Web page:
The visuals in Brave are pretty, but they're stuck somewhere between the PS2 and early titles for the PS3. I think that Disney could have certainly pushed the title a bit further than it did considering how gorgeous and new the movie seems to be. Pixar did one heckuva job pushing new boundaries with the film, so the game should have given a bit more in the presentation category. There isn't much fluid motion to her hair (you may think that's petty, but that was a big deal for the film), the environments aren't incredibly detailed or alive and there is a lot of graphical clipping that occurs during the cutscene.
The music and sound effects are definitely on par, as is the voice acting, but there are still issues with the overall presentation of the game.
Another annoyance in the game is the slowdown and speed up of the frame rate. I haven't seen this sort of variation since the Super Nintendo days. When tons of enemies start coming at you, and you'll find plenty moments of this, the frame rate will drop and the action will slow a bit. It's enough to be noticeable, which is something that shouldn't happen in this generation's titles. Heck, that shouldn't have happened in the last generation. Let me reassure you, I'm not a 'frame rate' kind of guy when it comes to games. When something is 60 or 30 fps, I don't care. I don't need that fluid motion and I won't drop a game's score for frame rate. With that said, it's not as simple as a frame rate being a constant 60 or 30; Brave literally drops in frame rate below 30, which makes affects the gameplay. Again, you can't do that with this generation of consoles.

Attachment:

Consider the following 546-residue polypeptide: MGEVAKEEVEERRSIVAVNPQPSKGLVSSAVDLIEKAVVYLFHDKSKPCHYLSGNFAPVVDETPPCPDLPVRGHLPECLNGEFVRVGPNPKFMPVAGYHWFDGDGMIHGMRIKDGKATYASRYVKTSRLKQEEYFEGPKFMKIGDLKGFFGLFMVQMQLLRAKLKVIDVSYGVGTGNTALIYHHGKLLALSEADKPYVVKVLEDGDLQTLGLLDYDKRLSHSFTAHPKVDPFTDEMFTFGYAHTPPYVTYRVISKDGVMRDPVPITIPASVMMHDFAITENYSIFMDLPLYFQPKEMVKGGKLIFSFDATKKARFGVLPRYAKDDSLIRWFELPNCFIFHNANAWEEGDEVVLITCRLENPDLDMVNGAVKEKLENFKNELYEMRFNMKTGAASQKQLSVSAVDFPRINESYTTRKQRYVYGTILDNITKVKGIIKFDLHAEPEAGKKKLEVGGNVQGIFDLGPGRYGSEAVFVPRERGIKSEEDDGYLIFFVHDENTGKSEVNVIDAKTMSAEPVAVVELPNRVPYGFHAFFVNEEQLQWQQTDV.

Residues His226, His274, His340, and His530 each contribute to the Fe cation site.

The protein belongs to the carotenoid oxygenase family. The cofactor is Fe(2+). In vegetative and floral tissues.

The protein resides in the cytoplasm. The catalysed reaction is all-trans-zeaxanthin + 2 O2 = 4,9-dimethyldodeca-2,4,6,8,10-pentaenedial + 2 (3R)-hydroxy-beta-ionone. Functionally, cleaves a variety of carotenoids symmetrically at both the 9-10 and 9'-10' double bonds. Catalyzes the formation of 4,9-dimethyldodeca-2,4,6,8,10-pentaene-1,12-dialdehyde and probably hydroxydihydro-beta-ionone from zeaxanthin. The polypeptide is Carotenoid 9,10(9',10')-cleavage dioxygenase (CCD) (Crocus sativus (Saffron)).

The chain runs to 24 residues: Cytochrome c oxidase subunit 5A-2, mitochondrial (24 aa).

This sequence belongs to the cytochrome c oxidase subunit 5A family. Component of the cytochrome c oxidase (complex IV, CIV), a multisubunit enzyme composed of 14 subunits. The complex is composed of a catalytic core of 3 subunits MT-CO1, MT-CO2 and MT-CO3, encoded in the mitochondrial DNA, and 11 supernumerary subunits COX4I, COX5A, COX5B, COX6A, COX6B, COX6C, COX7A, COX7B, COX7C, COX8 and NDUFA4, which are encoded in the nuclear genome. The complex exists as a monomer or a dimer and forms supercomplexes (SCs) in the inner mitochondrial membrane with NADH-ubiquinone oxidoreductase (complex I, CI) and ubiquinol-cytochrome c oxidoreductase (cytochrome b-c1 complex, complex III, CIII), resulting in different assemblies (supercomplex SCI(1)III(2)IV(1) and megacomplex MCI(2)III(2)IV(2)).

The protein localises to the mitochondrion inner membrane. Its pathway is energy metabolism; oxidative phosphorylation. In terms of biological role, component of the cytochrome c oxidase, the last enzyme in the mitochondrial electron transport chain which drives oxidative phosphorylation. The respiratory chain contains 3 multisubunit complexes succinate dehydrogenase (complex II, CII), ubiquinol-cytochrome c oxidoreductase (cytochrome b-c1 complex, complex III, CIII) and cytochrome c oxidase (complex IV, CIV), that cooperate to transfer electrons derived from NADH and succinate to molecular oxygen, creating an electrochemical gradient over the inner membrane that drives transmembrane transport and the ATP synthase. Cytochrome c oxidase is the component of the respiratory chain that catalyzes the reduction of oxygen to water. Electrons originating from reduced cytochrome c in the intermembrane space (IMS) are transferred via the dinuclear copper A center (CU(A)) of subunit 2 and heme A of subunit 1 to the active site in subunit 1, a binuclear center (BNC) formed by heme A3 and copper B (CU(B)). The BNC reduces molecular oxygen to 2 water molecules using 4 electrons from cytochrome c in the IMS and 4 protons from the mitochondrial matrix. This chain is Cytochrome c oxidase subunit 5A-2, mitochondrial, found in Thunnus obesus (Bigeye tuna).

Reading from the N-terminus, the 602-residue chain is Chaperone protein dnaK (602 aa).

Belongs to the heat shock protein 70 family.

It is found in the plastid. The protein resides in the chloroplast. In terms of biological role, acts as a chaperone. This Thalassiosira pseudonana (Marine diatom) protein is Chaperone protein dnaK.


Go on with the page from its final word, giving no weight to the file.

The last complaint I have with this title is how the difficulty of the game goes from a gradual increase to insane towards the end. The first 6-7 levels of the game are pretty even, as the difficulty increases gradually, but the very end of the title, the final boss fight, simply goes through the roof in terms of difficulty. This game is geared towards kids and there is no reason to cause them frustration or stress. As a seasoned gamer, I felt myself cursing at the screen after repeated attempts at beating the title. Eventually I did beat it, but the game throws the kitchen sink, the washer/dryer and potentially the family car at you by the end. It was really frustrating and I remember remarking to my wife, who finds my cursing at games like this amusing, that a challenge is good for kids, but frustration is bad for them and defeats the game's purpose. You don't want to make your audience mad, and you must remember who you are catering to for this particular title. Disney's development team seemed to forget that for some reason towards the end of the game.
Anyway, the initial gameplay lasts about 7-9 hours, as each level (outside of the end fight) takes about 18 minutes to complete. For a younger gamer this will last a while. For us seasoned folks, this game will be a two-day experience at best. Should you feel the need to explore more, find more easter eggs and add more powers and trophies, then the game will show its real depth. That makes the price of the title ($49.99) a bit more tolerable. While I still think the target price should be $39.99, it's not terrible where it is, especially since you get a free ticket to see the film. No complaints in that category.
To the summary!